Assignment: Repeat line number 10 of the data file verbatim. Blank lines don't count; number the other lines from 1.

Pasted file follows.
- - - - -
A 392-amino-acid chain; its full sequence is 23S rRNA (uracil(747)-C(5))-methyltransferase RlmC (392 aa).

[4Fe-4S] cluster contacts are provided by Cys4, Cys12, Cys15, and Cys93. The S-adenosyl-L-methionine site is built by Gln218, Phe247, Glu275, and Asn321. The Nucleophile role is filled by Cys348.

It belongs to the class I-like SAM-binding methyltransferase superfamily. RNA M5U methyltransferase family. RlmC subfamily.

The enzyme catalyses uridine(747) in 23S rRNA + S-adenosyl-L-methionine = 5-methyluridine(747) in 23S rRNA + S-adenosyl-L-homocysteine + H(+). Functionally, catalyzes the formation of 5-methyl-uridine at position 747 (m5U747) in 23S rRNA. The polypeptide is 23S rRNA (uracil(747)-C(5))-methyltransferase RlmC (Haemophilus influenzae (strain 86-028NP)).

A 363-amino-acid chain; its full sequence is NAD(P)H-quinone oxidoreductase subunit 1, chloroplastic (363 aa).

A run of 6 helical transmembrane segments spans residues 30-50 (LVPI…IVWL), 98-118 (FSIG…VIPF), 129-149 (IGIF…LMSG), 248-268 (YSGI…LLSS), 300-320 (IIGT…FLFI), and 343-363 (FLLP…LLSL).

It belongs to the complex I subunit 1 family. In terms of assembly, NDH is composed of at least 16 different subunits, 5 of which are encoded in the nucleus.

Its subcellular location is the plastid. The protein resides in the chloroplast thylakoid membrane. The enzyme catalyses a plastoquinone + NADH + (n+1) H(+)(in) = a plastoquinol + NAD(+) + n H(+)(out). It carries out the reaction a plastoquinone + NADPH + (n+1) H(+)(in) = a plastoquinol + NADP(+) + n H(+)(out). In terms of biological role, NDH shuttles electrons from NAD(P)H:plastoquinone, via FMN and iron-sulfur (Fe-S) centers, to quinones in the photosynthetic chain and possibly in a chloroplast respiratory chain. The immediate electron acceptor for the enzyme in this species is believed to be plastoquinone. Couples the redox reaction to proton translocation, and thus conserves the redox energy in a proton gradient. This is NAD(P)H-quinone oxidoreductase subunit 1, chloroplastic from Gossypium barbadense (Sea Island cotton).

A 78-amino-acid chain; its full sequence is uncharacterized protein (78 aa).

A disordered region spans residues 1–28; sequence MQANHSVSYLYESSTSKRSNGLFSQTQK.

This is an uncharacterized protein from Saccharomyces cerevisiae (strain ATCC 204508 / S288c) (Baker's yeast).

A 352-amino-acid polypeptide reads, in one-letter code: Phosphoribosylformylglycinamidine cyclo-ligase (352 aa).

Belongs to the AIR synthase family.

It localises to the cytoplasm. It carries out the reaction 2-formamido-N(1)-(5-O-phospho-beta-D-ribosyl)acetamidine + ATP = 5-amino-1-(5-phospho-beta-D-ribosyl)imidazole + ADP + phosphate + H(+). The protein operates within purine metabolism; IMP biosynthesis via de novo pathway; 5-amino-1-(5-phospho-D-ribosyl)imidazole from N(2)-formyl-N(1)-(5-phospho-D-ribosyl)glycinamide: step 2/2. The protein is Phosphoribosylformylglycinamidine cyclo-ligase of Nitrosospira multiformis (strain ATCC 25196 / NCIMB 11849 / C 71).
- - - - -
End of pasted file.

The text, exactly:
A disordered region spans residues 1–28; sequence MQANHSVSYLYESSTSKRSNGLFSQTQK.